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Author Topic: What "Spare Parts" Are Suggested?  (Read 1009 times)
FrogPond
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Location: Hocking County, Ohio


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« on: June 20, 2005, 06:47:24 PM »

I am new to this. I have my three hives set up as two deep brood chambers and I am doing mediums for honey. Ten frames each.

So right now everything is "in production" but as I am reading this, it occurs to me there might come a day when I need "spare parts" to address one issue or another. Now I know some of you must have a building full of extra this and that...  smiley  but what should a new beekeeper have at hand at all times? Supers, frames, foundation? What?

Thanks in advance. Again! rolleyes
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Charles Fry, Amatuer Farmer & Entremanure
Frog Pond Acres   -    http://www.FPAcres.com - come by for a visit!
Horns Pure Honey
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Location: Illinois


« Reply #1 on: June 20, 2005, 07:09:43 PM »

supers, frames, and foundation are all good. I like to always have some white exterior paint and a bottle of wood glue. A few strips of sand paper is nice when working on frames or boxes. Just little stuff, you will learn. One thing I know I want to get to have on hand though is a nuc. I have an extra hive but I dont have a nuc. Cheesy
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Joseph Clemens
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Location: Tucson, Arizona U S A


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« Reply #2 on: June 20, 2005, 08:48:53 PM »

My preference: I like keeping some lumber, a table saw, a router mounted to a table, various plans, and glue and hardware for assembly.

I just built four, 5 deep frame nucs from scraps of other projects. They are sweet to work with. Even though my bees are a little too defensive the nucs population are still manageable.
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Joseph Clemens
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SherryL
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« Reply #3 on: June 20, 2005, 09:37:03 PM »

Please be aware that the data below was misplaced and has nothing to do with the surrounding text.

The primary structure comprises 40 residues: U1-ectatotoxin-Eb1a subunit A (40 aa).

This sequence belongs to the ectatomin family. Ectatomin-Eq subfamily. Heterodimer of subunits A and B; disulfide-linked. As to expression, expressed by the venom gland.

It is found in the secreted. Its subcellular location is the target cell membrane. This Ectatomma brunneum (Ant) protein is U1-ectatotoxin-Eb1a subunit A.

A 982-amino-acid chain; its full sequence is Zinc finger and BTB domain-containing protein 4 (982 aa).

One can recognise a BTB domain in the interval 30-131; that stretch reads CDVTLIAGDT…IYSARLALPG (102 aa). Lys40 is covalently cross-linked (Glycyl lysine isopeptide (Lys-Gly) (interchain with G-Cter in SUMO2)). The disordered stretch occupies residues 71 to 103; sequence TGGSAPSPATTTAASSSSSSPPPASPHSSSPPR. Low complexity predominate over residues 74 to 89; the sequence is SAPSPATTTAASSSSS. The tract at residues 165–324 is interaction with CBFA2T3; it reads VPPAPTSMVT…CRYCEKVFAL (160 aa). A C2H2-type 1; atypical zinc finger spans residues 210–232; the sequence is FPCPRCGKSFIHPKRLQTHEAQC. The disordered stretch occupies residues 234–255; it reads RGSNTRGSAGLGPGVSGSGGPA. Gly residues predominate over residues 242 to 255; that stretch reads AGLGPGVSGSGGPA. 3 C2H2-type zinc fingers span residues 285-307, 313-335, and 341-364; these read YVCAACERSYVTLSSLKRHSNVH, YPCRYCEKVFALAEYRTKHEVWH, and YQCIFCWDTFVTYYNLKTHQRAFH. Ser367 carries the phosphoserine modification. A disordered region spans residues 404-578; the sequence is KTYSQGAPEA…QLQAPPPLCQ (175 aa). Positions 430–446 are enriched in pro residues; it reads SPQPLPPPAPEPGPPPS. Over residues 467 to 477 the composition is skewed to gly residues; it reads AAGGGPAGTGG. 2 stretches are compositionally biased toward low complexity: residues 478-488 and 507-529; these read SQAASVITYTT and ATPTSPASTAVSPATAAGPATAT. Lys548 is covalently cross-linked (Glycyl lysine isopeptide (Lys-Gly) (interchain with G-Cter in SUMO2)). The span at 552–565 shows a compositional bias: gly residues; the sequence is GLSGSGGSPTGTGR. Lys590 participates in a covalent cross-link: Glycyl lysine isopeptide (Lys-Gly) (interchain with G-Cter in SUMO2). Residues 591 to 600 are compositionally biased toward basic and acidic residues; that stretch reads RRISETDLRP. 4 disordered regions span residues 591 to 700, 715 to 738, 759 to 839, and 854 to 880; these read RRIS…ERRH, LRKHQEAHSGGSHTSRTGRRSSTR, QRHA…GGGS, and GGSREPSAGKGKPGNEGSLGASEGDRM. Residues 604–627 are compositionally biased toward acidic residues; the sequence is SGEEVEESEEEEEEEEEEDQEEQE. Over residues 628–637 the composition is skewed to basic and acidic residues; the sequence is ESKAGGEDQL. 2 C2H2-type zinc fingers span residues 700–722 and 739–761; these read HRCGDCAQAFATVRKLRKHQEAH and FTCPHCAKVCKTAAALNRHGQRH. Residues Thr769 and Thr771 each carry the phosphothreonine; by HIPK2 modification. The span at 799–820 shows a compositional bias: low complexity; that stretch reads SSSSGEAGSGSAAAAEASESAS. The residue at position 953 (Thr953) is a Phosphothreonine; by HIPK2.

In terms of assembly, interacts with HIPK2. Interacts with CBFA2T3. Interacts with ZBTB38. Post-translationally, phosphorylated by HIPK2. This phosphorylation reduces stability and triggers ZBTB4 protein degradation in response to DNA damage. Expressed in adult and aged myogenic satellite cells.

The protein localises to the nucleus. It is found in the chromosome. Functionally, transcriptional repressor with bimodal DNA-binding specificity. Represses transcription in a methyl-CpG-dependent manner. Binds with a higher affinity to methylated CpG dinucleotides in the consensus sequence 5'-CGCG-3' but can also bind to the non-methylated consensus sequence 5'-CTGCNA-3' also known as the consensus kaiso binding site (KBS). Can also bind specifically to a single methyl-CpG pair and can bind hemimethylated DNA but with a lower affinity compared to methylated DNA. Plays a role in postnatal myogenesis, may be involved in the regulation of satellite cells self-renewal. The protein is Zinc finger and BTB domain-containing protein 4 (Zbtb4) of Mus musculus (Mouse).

One unexpected event for me last year (first year) was capturing a swarm, I had to put it in a nuc until I could get a new hive shipped to me.  I would suggest having at least one complete additional hive set-up ready to go 'just incase'.  Of course that means foundation, frames, everything.

It's also nice to have that spare empty super just to help as a frame rest when manipulating frames in your boxes - rather than setting them on the ground or even on those frame rests - I like to have the girls in a box as much as possible, I also cover them with a cloth cover that seems to keep them them a little more settled.
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Miss Chick-a-BEE
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Location: Eastman, Georgia USA


« Reply #4 on: June 21, 2005, 06:12:09 PM »

I agree with all of them - extra boxes and frames all the time, and a nuc box. I have a little "hive kit" that I keep next to the hives. It's just a large plastic box (bought at walmart) that I keep my tools in. I've got two hive tools, my smoker, some cotton, a couple bbq lighters, some cardboard, bee brush, and a few extra frames in there. I also keep an extra box down at the hives (no frames) just in case I need it to hold frames. It usually sits on top of a screened stand that has no exit on the bottom. It has worked great ..... and here's what I often use it for: I put the box on the stand, and place the hive lid next to it. As I pull out frames of honey, I'll get the bees off them and place them in this box. I then put the lid on it, and since the bottom has no way in, it secure from bees returning to the frames. Then I can move on to the next honey frame doing the same with each.

Beth
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